The Thundering Herd, by every measure, was a beatable team entering the Liberty Bowl. Picked by league coaches to finish fifth in C-USA’s East Division (two spots below Memphis), Marshall had beaten Southern Illinois and Bowling Green, but had been drubbed, 52-10, by Virginia Tech. They ranked seventh in C-USA in total offense (just above Memphis) and eighth in total defense (just below Memphis). Thanks largely to 203 rushing yards by the aptly named Darius Marshall, the Herd outgained the Tigers, 367 yards to 351. Dead-ball penalties, a miserable punt-coverage team, and some timid play-calling doomed the Tigers in front of an announced crowd of 20,063. At least the sun was shining for the first time in a fortnight.
“We are not a good enough offensive team to win football games now,” said West after the game. “Pour on top of that poor special teams, and you have a disaster.”
Marshall averaged a staggering 25.5 yards on four punt returns, one of which was returned 52 yards late in the third quarter to set up the visitors’ game-clinching touchdown. “We outkicked our coverage on a couple of those,” West admitted.
Down 11 points with just over eight minutes to play and the ball on the Herd eight-yard-line, the U of M faced fourth down with a yard to go. The Tigers tried to draw the defense offsides, but wound up burning the second of three timeouts before Matt Reagan kicked a 25-yard field goal. The ensuing kickoff went out of bounds and Marshall chewed up a short field to eat up all but 1:56 of the game’s balance.
“Offensively ... this is my responsibility,” said West. “Two motion penalties ... that lack of discipline is on me.” And the conservative play-calling near the game’s end? “I just don’t trust our power game,” said West. “Your offensive line has to take the load on their shoulders.” The coach acknowledged that star tailback Curtis Steele was missed (and that Steele is expected back next week against UCF). Backup T. J. Pitts was also sidelined in the fourth quarter, contributing to the decision to take a sure three points instead of gamble a single play in an effort for seven.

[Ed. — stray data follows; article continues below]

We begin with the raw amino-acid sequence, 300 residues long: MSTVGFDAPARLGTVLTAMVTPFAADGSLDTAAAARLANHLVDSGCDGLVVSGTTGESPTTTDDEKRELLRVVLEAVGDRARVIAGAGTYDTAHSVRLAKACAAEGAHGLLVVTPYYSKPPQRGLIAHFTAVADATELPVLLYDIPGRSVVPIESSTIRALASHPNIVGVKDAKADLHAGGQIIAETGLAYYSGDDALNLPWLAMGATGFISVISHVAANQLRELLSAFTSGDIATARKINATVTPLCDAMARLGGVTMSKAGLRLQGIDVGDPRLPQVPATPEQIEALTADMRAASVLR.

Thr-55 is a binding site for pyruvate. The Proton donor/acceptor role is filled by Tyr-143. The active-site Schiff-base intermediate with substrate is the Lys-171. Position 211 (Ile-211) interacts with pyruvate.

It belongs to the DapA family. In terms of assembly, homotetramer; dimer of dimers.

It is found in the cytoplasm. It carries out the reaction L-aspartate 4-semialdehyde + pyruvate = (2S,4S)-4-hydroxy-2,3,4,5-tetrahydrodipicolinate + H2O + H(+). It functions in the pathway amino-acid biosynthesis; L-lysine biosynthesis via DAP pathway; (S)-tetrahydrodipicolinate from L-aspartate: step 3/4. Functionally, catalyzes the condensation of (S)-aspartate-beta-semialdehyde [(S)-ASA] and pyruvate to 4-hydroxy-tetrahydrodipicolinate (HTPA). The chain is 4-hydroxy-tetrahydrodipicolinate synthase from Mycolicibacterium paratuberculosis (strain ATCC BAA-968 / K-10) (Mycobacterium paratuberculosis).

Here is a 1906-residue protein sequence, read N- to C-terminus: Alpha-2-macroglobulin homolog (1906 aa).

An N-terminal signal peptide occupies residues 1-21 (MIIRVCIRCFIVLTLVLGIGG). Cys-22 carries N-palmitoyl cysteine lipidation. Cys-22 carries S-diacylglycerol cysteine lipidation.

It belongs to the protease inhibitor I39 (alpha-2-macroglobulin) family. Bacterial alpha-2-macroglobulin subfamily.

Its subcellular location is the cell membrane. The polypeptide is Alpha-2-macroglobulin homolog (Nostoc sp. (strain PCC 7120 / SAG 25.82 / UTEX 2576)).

Sophomore quarterback Tyler Bass, starting his first game against Division I-A competition, passed for 232 yards (141 of them to Duke Calhoun) and led the Tigers on the ground with 64 yards. A pair of interceptions, though, were momentum-killers, particularly one in the Marshall end zone late in the first half. “He played against a veteran defense,” said West. “For the most part, I think he read coverage decently. He made a mistake in the red zone that we just can’t make.”
The Tigers will next travel to UCF to face a Knight squad that has lost its first two C-USA games, so the loser will take a stranglehold on the East Division cellar. The Tigers started the 2007 and 2008 seasons 1-3, then rallied to qualify for a bowl game. If they’re to do the same this fall, new difference-makers will have to emerge.
“I’m disappointed with where we are now,” West acknowledged. “We’re talented enough. I have to get our offensive line to rear up.” Too much season lies ahead for West and his staff to expect anything less.